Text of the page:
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you could be in a in flood plain or even a low-risk flood zone.
Floods are the #1 natural hazard in the U.S., occurring in all 50 states. You may say, "Oh well, I don’t live near a stream, river, lake or coastline." Even so, everyone lives in a flood zone, whether your home or business is located in a high-, medium-, or low-risk flood zone. Source
As someone who lives in the Pacific Northwest where it rains pretty much continually for 9 months of the year, I can say from experience that a house flood is something to be taken very seriously.
Even if you don’t live on a flood plain or in an area that tends to get a lot of rain, it’s still a good idea to be prepared in the event that flood waters do make their way through your neighborhood.
Did You Know?… 25% of all the flood insurance claims that are made in the United States come from low to moderate risk areas.
You don’t want to be the one who didn’t prepare — only to find that your area has unexpectedly become flooded. It’s better to be safe now rather than sorry later. In areas of low to moderate risk, annual flood insurance is not expensive — around $100 a year.
Here are some tips to prepare your property now in the event that your area floods some day…
#1 Buy flood insurance.
Your homeowners insurance does not cover flood damage. Flood insurance is not that expensive (especially if you live in a low- to moderate-risk area). The average cost is $1 a day. It’s definitely worth it to protect yourself in the event of a house flood.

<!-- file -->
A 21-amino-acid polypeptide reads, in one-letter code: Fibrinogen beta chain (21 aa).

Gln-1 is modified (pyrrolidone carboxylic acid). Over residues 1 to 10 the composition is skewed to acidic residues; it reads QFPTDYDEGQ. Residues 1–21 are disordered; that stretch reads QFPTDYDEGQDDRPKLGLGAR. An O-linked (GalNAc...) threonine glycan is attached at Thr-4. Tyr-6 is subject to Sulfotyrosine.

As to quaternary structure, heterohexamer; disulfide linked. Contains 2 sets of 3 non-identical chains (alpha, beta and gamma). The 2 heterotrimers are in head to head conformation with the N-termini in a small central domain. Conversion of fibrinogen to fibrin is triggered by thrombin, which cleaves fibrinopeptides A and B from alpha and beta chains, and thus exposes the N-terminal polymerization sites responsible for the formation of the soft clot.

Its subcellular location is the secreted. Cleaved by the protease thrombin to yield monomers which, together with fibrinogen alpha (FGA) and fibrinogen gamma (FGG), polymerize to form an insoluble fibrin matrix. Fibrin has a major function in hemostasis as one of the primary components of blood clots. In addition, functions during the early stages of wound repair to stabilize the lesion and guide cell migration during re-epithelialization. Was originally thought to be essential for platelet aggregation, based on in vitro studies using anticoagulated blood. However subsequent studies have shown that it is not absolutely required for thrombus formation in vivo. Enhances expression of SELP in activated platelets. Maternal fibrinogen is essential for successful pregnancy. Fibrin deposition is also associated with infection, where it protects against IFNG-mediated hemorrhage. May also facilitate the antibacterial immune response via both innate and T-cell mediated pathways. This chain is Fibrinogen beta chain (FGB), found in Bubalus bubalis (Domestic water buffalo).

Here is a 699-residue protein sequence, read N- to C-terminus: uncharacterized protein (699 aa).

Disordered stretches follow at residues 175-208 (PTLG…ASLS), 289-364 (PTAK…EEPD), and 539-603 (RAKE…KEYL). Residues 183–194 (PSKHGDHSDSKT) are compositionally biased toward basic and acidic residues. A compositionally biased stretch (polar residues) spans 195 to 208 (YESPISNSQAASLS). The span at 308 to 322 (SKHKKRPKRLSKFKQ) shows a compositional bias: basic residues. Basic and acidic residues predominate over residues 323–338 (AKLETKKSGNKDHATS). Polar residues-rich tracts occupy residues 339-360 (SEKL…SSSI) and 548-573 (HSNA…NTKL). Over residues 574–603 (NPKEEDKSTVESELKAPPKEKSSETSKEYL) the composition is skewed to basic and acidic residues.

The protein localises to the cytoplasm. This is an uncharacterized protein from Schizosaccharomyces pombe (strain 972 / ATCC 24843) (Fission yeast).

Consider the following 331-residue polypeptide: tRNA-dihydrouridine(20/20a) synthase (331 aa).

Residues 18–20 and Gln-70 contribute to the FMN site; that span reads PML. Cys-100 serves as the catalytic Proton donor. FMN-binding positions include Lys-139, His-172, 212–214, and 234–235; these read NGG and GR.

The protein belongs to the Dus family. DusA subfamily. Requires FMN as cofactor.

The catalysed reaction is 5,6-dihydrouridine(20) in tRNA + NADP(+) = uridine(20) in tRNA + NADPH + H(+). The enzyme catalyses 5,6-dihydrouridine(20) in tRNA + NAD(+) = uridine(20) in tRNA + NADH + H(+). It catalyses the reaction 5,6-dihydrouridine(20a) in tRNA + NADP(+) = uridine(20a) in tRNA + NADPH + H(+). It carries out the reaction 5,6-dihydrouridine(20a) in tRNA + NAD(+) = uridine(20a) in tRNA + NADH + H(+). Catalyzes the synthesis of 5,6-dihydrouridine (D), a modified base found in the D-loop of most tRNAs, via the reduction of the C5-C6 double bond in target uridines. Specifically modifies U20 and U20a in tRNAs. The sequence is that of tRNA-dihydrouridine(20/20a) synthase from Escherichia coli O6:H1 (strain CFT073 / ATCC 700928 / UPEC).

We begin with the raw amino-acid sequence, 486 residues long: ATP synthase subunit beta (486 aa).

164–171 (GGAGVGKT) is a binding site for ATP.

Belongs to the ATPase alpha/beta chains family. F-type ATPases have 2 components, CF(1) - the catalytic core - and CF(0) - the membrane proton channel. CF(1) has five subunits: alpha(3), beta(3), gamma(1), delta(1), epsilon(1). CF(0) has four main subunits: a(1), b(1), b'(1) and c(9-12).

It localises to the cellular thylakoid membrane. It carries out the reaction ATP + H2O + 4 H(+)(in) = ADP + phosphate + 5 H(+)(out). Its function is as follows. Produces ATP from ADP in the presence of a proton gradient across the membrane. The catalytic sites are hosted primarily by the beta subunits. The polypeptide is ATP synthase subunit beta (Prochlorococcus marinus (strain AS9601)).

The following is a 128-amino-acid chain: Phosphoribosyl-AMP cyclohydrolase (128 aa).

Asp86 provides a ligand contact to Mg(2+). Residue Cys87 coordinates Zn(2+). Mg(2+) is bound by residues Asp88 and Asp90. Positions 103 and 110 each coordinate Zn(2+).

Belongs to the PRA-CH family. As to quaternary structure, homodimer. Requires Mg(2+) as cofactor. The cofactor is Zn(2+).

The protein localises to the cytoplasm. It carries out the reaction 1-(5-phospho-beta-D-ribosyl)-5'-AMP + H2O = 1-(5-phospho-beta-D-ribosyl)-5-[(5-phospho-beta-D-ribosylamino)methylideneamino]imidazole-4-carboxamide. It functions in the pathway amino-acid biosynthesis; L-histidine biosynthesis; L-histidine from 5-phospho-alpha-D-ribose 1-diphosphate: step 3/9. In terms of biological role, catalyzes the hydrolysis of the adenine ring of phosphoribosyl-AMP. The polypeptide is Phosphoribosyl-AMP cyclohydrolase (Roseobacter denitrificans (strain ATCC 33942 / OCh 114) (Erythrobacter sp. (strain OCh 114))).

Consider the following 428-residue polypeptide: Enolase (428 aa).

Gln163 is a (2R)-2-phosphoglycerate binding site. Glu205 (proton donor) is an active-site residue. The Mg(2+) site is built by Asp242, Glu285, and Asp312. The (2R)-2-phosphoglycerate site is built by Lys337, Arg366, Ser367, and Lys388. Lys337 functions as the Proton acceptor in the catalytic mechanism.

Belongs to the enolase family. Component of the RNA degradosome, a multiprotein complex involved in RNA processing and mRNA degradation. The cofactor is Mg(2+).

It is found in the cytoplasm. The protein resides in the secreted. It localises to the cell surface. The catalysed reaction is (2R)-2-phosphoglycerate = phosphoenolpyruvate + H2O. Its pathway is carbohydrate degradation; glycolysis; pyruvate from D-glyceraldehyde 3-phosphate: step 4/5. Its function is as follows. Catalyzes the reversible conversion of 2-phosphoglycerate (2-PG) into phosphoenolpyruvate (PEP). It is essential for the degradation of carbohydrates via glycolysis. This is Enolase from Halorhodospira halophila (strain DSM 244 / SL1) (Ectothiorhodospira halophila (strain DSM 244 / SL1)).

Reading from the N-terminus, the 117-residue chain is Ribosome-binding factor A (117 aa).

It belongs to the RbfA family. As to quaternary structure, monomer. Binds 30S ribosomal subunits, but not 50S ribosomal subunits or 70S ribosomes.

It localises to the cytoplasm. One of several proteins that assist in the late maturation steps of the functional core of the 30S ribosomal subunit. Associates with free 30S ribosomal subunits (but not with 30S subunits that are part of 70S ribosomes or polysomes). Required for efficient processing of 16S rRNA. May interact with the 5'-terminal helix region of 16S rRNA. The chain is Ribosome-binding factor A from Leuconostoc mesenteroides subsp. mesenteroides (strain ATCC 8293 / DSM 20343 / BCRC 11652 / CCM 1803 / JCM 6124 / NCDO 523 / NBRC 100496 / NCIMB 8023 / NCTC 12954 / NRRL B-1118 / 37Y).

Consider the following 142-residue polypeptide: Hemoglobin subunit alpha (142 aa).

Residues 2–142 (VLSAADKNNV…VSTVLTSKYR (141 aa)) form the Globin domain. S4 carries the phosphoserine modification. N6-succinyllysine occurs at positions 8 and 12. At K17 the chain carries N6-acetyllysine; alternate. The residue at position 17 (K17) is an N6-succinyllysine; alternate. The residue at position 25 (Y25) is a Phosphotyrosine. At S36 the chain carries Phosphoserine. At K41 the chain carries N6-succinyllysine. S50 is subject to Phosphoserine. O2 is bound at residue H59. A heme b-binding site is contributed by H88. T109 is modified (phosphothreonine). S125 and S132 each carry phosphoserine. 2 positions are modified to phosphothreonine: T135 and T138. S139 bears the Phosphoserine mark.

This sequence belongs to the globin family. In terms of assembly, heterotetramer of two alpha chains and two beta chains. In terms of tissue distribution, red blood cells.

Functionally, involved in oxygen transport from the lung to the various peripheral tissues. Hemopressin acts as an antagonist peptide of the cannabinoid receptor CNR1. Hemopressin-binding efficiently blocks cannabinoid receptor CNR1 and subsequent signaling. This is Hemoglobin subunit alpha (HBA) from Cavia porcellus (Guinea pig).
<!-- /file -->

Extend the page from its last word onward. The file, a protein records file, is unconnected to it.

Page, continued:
#2 Anchor your fuel tanks.
Unachored fuel tanks can be taken away by flood waters. They pose a danger to people, animals and the environment when this happens. Take the time to anchor your fuel tanks now.
#3 Raise your electrical system components.
If your fuse box or circuit breaker box get wet, they will most likely have to be replaced. There is also the danger of fire when water and electrical things come into contact with each other, so having them up high prevents flood waters from reaching them.
#4 Raise your heating, ventilating and cooling equipment.
If flood water gets into your furnace or your hot water heater, it can do serious damage. While it can be expensive to raise these items (the cost is about $1,500 to raise your furnace and hot water heater to a higher part of your home), you will save money in the long run because you won’t have to replace them.
#5 Install sewer backflow valves.
In some areas that are flood prone, sewage can back up into your home through drain pipes. This sewage can cause damage to your home and present a very nasty health hazard. Sewer backflow valves can temporarily close these drain pipes and keep sewage from flowing into your home.
Doing these 5 things will help to ensure that your property is not seriously damaged by flooding. These things will also protect your family from fires, sewage contamination, and having to spend thousands of dollars replacing systems within your home.
More Ways To Prepare For A House Flood
My favorite things to write about are topics that have to do with pregnancy, weddings, saving money, living green, and life with dogs. When I’m not writing, I love to spend time with my husband, read, create 3D artwork and Native American beadwork.